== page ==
And yet, the root of this collapse into the abyss can be traced back to the massive rejection of one fundamental principle which is rooted in God's law and natural law: "the inseparable connection, established by God, which man on his own initiative may not break, between the unitive significance and the procreative significance which are both inherent to the marriage act"  (Pope Paul VI, Humanae Vitae, 12). 

Once a deaf and blind humanity separates sex from procreation, a deaf and blind humanity can kill an unborn child because the child becomes an unwanted result of a sexual act that is no longer open to procreation. 

Once a deaf and blind humanity separates the unitive dimension from the procreative dimension of the marital act, this same blind humanity, obsessed with sex, can pervert the unitive dimension of sex by erroneously thinking that sex between two men or sex between two women are the same as sexual intercourse between a man a woman. 

Saint Paul has already warned us about this sad scenario of our times. 

"Since they refused to see it was rational to acknowledge God, God has left them to their own irrational ideas and to their monstrous behavior" (Romans 1:28). 

British historian and philosopher Arnold Toynbee (1889-1975) once said: "Civilizations die from suicide, not by murder."

What is the solution?  The solution is not what; it is who. 

"And people brought to him a deaf man who had a speech impediment and begged him to lay his hands on him.  He took him off by himself away from the crowd.  He put his finger into the man's ears and, spitting, touched his tongue; then he looked up to heaven and groaned, and said to him, 'Ephphata! - that is, 'Be opened!' - And immediately the man's ears were opened, his speech impediment was removed, and he spoke plainly" (Mark 7: 32-35).
 
In meditating on today's passage from the gospel, we might note the direct relationship between deafness and speech.  Jesus first touches the man's ears and then he touches his tongue so that he may speak. 

The lesson here is very clear.

Hearing the word of God is not enough; we must also proclaim the truth.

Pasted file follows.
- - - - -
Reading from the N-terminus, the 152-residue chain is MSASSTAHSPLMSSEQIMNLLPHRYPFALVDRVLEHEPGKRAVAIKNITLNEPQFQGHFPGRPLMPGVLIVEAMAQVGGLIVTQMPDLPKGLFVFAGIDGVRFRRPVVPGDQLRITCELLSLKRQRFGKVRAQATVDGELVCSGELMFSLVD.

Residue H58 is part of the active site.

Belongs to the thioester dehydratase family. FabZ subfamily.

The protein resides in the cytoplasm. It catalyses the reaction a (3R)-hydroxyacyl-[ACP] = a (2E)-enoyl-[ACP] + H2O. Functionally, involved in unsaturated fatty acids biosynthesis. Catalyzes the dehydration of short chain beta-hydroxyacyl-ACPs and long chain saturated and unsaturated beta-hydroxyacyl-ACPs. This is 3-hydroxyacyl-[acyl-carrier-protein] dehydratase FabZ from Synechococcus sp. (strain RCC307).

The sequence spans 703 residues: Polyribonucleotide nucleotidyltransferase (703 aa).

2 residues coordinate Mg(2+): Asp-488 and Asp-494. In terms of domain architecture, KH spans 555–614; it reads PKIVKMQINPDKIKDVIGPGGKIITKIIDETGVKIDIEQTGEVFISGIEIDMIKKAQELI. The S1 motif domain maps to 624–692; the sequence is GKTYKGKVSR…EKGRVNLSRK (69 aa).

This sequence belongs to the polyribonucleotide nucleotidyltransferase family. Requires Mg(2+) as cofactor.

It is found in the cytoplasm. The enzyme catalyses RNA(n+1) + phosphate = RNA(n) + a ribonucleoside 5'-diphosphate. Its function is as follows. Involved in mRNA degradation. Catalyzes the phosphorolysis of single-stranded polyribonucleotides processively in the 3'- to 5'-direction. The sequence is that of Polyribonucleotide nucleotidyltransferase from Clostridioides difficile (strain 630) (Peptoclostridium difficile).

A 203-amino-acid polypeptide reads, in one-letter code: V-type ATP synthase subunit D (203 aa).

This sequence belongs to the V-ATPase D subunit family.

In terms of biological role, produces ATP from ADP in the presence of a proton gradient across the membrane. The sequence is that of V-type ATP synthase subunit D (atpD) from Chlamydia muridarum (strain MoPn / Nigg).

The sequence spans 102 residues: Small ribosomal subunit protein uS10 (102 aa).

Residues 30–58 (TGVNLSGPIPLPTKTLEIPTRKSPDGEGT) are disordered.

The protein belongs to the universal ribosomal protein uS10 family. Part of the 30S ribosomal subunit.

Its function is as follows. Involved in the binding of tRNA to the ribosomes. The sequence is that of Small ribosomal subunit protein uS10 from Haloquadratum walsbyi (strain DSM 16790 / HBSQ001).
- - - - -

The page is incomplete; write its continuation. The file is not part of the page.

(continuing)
During his first pastoral visit to the United States, Blessed Pope John Paul II said: "And so, we will stand up every time that human life is threatened. When the sacredness of life before birth is attacked, we will stand up and proclaim that no one ever has the authority to destroy unborn life.

When a child is described as a burden or is looked upon only as a means to satisfy an emotional need, we will stand up and insist that every child is a unique and unrepeatable gift of God, with the right to a loving and united family.

When the institution of marriage is abandoned to human selfishness or terminated, we will stand up and affirm the indissolubility of the marriage bond.

When the value of the family is threatened because of social and economic pressures, we will stand up and reaffirm that the family is necessary not only for the private good of every person, but also for the common good of every society, nation and state.

When freedom is used to dominate the weak, to squander natural resources and energy, and to deny basic necessities to people, we will stand up and reaffirm the demands of justice and social love.

When the sick, the aged or the dying are abandoned in loneliness, we will stand up and proclaim that they are worthy of love, care and respect" (Mass at the Capitol Mall in Washington; October 7, 1979).

The solution to today's challenges really rests with each of us.  Are we going to follow Jesus or are we going to continue down the path of self-destruction? 

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Father James Farfaglia, is a contributing writer for Catholic Online and author of Get Serious! - A Survival Guide for Serious Catholics.  You can visit him on the web at www.fatherjames.org.